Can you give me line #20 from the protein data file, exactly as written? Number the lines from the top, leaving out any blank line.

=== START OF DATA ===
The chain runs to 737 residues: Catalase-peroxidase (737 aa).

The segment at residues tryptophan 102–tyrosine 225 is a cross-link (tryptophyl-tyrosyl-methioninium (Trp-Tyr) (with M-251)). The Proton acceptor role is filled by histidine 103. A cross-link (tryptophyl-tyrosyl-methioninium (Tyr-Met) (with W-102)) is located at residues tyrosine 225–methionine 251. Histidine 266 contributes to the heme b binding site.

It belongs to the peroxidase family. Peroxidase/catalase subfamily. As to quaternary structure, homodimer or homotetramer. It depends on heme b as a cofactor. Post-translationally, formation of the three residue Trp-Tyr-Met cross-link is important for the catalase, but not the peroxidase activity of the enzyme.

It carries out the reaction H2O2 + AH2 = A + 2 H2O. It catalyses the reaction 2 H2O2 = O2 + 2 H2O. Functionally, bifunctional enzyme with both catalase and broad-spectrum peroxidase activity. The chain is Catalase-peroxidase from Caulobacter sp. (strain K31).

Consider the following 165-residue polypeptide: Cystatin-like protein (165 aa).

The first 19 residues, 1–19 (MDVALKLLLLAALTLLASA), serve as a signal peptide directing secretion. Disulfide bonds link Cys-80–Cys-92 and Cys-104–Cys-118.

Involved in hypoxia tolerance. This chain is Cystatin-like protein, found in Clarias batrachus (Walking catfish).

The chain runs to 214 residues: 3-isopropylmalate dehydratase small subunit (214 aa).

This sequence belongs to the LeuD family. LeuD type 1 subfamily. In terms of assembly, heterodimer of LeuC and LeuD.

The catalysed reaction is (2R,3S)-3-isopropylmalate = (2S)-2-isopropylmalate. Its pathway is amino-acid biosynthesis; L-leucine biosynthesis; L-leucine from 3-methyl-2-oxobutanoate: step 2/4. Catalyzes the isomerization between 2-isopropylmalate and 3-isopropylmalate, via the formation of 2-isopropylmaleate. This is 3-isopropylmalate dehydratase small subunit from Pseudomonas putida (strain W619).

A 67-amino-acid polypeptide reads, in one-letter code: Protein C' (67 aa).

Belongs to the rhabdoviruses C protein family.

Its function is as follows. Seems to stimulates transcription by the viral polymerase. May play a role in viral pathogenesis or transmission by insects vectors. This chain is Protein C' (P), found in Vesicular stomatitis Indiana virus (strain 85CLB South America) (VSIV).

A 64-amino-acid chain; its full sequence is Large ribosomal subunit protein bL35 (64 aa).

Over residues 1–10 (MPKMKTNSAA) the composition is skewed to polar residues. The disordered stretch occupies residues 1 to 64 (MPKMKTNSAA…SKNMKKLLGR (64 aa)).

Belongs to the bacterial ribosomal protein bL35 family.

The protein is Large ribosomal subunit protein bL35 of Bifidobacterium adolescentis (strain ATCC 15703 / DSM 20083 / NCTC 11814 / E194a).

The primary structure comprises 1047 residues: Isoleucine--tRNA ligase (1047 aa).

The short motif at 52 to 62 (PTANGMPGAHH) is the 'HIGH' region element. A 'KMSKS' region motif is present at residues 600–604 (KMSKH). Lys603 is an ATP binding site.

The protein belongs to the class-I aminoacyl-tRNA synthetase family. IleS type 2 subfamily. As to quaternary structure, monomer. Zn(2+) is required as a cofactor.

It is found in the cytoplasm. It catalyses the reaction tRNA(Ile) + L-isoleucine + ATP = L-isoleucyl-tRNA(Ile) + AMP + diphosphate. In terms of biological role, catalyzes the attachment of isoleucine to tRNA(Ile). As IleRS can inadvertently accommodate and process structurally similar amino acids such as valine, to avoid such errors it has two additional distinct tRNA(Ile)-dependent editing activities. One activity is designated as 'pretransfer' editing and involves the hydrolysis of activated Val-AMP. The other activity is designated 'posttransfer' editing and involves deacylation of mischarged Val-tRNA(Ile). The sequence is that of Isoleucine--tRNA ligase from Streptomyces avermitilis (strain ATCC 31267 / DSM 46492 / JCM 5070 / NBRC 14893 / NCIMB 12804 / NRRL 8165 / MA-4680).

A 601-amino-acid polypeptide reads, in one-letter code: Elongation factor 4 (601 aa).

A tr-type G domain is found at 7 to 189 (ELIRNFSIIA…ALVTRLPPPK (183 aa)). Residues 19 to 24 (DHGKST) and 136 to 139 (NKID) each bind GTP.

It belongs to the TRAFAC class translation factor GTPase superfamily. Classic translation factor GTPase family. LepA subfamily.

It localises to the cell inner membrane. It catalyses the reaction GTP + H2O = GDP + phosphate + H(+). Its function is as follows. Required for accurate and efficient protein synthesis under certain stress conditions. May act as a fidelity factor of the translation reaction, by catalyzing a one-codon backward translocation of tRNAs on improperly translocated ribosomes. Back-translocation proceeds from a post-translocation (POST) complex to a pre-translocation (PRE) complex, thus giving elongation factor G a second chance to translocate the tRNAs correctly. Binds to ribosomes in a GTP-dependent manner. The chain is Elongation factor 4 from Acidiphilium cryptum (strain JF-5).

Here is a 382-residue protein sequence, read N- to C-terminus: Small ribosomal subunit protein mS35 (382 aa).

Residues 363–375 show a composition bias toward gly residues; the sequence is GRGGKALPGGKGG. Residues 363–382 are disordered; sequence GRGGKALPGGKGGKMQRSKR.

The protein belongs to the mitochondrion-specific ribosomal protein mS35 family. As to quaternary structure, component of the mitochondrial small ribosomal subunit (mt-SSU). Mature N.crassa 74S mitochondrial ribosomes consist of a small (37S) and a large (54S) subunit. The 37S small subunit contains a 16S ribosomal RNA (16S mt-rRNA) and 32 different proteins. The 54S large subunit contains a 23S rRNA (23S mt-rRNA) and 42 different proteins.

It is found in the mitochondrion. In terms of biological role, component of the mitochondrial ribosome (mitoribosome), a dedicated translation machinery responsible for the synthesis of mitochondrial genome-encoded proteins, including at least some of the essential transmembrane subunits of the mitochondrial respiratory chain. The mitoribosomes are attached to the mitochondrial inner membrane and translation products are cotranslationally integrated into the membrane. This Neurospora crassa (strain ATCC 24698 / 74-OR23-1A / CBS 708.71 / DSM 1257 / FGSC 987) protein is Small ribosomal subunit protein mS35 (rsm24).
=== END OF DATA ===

The protein belongs to the class-I aminoacyl-tRNA synthetase family. IleS type 2 subfamily. As to quaternary structure, monomer. Zn(2+) is required as a cofactor.